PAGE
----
Article courtesy of Jeff Dutson of King & Spalding
Making its best Eerie “guess,” Fifth Circuit finds that Texas law requires more than proof of undercapitalization to survive a defendant’s motion for summary judgment but leaves open the question of whether it is possible to pierce the veil of a non-profit corporation in Texas.
Ledford v. Keen, 9 F.4th 335 (5th Cir. 2021)
Non-Texas resident Plaintiff was injured by a run-away horse and rider at a local Texas rodeo and, within the applicable statute of limitations, brought negligence suit in Federal Court under diversity jurisdiction against the owner of the land, the operators, including a Texas non-profit corporation (“KRC”), and the rider. KRC did not carry liability or other insurance at the time of Plaintiff’s injuries, and during discovery, Plaintiff learned that KRC was historically undercapitalized. Outside of the applicable statute of limitations, Plaintiff filed an amended complaint adding the directors of KRC (the “Directors”) individually as defendants on the original claims and adding a count to pierce the corporate veil against the Directors for allegedly running KRC as a sham and a fraud. The Directors filed two similar motions for summary judgment arguing that all of Plaintiff’s claims against the Directors were time-barred, that there was no basis for tolling the statute of limitations, and that Plaintiff could not pierce KRC’s veil because it was a non-profit or otherwise under Texas law. The District Court granted the motion on all three grounds and Plaintiff appealed.
The Fifth Circuit found that Plaintiff had appropriately advanced at the District Court an argument that the combination of the filing of the complaint against KRC and the Director’s alleged sham tolled the statute of limitations for filing a claim against the Directors once the claims against KRC had been filed. Since tolling was possible if the veil could be pierced, the Fifth Circuit then turned to the veil-piercing issue. At trial the only evidence that the Plaintiff put forward to support veil-piercing was KRC being historically undercapitalized; no evidence of abuse by the Directors was submitted at trial. Looking at Texas state appellate court precedent, the Fifth Circuit made its best Eerie “guess” that Texas law requires more than just a showing that the defendant entity was historically undercapitalized to support a veil-piercing claim. Since no other evidence of abuse was presented to the District Court, the Fifth Circuit upheld the District Court’s determination that Plaintiff had failed to provide sufficient evidence to support a claim for piercing the veil under Texas law and that since the veil could not be pierced, there was nothing to support Plaintiff’s grounds for tolling, and all claims against the Directors were appropriately dismissed as time-barred.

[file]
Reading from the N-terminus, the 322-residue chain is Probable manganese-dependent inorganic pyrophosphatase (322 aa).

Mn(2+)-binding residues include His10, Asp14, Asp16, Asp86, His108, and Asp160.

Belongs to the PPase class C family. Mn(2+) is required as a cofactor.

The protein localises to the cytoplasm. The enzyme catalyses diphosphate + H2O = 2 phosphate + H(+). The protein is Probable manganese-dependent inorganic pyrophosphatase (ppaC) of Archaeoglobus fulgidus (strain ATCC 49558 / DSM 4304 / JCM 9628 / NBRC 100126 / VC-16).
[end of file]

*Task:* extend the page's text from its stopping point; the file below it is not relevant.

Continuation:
As the District Court only suggested and did not hold that KRC’s corporate form as a non-profit corporation in and of itself insulated the Directors of KRC from veil piercing, the Fifth Circuit did not address this argument. This remains an open question under Texas law, with both the Fifth Circuit and the District Court hinting that veil-piercing may not be available at all in the non-profit context in Texas.